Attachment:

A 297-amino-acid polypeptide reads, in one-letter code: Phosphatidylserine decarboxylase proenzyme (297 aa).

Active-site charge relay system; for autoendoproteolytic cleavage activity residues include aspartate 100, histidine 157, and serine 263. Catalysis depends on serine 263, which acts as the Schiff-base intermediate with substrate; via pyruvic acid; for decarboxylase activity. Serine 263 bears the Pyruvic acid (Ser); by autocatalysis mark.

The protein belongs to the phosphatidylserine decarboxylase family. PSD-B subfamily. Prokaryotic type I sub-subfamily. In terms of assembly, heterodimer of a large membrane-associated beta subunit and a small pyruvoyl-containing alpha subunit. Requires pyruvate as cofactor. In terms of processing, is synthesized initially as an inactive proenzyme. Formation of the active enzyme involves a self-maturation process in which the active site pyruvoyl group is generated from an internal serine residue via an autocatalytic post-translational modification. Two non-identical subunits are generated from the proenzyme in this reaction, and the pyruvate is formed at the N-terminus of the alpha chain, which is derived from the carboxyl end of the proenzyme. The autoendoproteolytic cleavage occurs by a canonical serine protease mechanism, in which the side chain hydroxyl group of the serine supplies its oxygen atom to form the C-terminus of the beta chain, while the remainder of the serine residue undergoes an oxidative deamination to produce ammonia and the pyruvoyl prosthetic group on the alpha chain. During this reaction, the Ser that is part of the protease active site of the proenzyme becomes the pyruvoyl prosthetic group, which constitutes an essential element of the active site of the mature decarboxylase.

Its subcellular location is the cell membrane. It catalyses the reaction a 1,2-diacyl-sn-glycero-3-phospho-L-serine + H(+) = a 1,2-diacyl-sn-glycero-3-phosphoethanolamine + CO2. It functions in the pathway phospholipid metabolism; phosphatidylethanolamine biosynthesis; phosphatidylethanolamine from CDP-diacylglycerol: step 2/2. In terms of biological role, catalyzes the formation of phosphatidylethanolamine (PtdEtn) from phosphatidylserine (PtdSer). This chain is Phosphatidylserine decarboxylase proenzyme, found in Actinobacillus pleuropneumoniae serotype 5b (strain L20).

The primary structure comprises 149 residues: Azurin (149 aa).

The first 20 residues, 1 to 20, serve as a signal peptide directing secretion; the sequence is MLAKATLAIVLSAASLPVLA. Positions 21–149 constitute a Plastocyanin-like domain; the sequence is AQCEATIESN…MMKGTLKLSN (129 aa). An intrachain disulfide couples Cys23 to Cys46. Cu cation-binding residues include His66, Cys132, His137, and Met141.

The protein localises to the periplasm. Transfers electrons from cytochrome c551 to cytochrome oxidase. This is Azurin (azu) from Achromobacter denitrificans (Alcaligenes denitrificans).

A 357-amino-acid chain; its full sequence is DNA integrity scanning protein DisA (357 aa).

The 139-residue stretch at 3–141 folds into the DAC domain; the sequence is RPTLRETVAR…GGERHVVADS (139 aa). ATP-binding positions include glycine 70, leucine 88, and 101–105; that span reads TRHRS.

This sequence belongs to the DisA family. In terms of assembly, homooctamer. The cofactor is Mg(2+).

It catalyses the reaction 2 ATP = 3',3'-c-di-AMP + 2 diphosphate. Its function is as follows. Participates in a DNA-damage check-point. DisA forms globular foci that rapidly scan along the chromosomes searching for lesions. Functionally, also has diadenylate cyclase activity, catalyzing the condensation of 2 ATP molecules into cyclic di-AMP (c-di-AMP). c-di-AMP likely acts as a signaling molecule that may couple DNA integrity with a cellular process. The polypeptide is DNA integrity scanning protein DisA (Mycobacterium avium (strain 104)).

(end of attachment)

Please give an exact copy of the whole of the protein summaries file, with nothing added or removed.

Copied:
A 297-amino-acid polypeptide reads, in one-letter code: Phosphatidylserine decarboxylase proenzyme (297 aa).

Active-site charge relay system; for autoendoproteolytic cleavage activity residues include aspartate 100, histidine 157, and serine 263. Catalysis depends on serine 263, which acts as the Schiff-base intermediate with substrate; via pyruvic acid; for decarboxylase activity. Serine 263 bears the Pyruvic acid (Ser); by autocatalysis mark.

The protein belongs to the phosphatidylserine decarboxylase family. PSD-B subfamily. Prokaryotic type I sub-subfamily. In terms of assembly, heterodimer of a large membrane-associated beta subunit and a small pyruvoyl-containing alpha subunit. Requires pyruvate as cofactor. In terms of processing, is synthesized initially as an inactive proenzyme. Formation of the active enzyme involves a self-maturation process in which the active site pyruvoyl group is generated from an internal serine residue via an autocatalytic post-translational modification. Two non-identical subunits are generated from the proenzyme in this reaction, and the pyruvate is formed at the N-terminus of the alpha chain, which is derived from the carboxyl end of the proenzyme. The autoendoproteolytic cleavage occurs by a canonical serine protease mechanism, in which the side chain hydroxyl group of the serine supplies its oxygen atom to form the C-terminus of the beta chain, while the remainder of the serine residue undergoes an oxidative deamination to produce ammonia and the pyruvoyl prosthetic group on the alpha chain. During this reaction, the Ser that is part of the protease active site of the proenzyme becomes the pyruvoyl prosthetic group, which constitutes an essential element of the active site of the mature decarboxylase.

Its subcellular location is the cell membrane. It catalyses the reaction a 1,2-diacyl-sn-glycero-3-phospho-L-serine + H(+) = a 1,2-diacyl-sn-glycero-3-phosphoethanolamine + CO2. It functions in the pathway phospholipid metabolism; phosphatidylethanolamine biosynthesis; phosphatidylethanolamine from CDP-diacylglycerol: step 2/2. In terms of biological role, catalyzes the formation of phosphatidylethanolamine (PtdEtn) from phosphatidylserine (PtdSer). This chain is Phosphatidylserine decarboxylase proenzyme, found in Actinobacillus pleuropneumoniae serotype 5b (strain L20).

The primary structure comprises 149 residues: Azurin (149 aa).

The first 20 residues, 1 to 20, serve as a signal peptide directing secretion; the sequence is MLAKATLAIVLSAASLPVLA. Positions 21–149 constitute a Plastocyanin-like domain; the sequence is AQCEATIESN…MMKGTLKLSN (129 aa). An intrachain disulfide couples Cys23 to Cys46. Cu cation-binding residues include His66, Cys132, His137, and Met141.

The protein localises to the periplasm. Transfers electrons from cytochrome c551 to cytochrome oxidase. This is Azurin (azu) from Achromobacter denitrificans (Alcaligenes denitrificans).

A 357-amino-acid chain; its full sequence is DNA integrity scanning protein DisA (357 aa).

The 139-residue stretch at 3–141 folds into the DAC domain; the sequence is RPTLRETVAR…GGERHVVADS (139 aa). ATP-binding positions include glycine 70, leucine 88, and 101–105; that span reads TRHRS.

This sequence belongs to the DisA family. In terms of assembly, homooctamer. The cofactor is Mg(2+).

It catalyses the reaction 2 ATP = 3',3'-c-di-AMP + 2 diphosphate. Its function is as follows. Participates in a DNA-damage check-point. DisA forms globular foci that rapidly scan along the chromosomes searching for lesions. Functionally, also has diadenylate cyclase activity, catalyzing the condensation of 2 ATP molecules into cyclic di-AMP (c-di-AMP). c-di-AMP likely acts as a signaling molecule that may couple DNA integrity with a cellular process. The polypeptide is DNA integrity scanning protein DisA (Mycobacterium avium (strain 104)).